I don’t know if it matters to you, but you’ve abandoned any claims to textualism and are now down in the "I know a fundamental right when I see it" swamp. The US Constitution contains no general right at all to be secure in your person. The phrase appears in the Fourth Amendment, but the scope there is limited to search and seizure, which is not at issue.

So apparently you’re saying there are other sources of fundamental rights, outside of the text of the document itself, that should have weight in US constitutional law. OK, cool. What are those sources, and how do I know whether I’ve found such a fundamental right? Maybe the right to be free from the dissemination of irrelevant negative information is one of them. If it’s not, why isn’t it?

You’re not allowed to do any balancing in your answer. Bright lines and black-and-white categories only.

Also, the child porn restrictions do in fact apply to mere possession, as well as applying to distribution that doesn’t involve producing it to begin with. In fact, the main point of adopting the laws was really to get at distribution, and indeed also at possession. Creation involves child molestation anyway, and that was already illegal, therefore less pressing.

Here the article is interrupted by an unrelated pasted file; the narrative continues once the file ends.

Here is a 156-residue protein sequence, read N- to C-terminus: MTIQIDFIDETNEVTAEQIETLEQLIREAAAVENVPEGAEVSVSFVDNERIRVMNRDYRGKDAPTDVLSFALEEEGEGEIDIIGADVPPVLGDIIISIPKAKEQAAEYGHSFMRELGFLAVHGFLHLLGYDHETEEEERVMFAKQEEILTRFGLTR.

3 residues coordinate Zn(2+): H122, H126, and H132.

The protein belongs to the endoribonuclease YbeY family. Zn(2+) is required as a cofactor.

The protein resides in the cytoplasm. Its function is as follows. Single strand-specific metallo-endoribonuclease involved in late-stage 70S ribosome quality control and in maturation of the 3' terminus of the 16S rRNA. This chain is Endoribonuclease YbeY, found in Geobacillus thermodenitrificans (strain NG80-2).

In the US, the right to possession of protected media is treated as part of the right of free speech. Maybe that’s odd, but that really is universal in US law; having and reading it is considered part of the same right as writing or saying it. And, possession aside, distribution sure as hell qualifies as part of the expressive side.

So we have a content-based restriction on expression that has nothing to do with the act production (or of how the production is done, for that matter).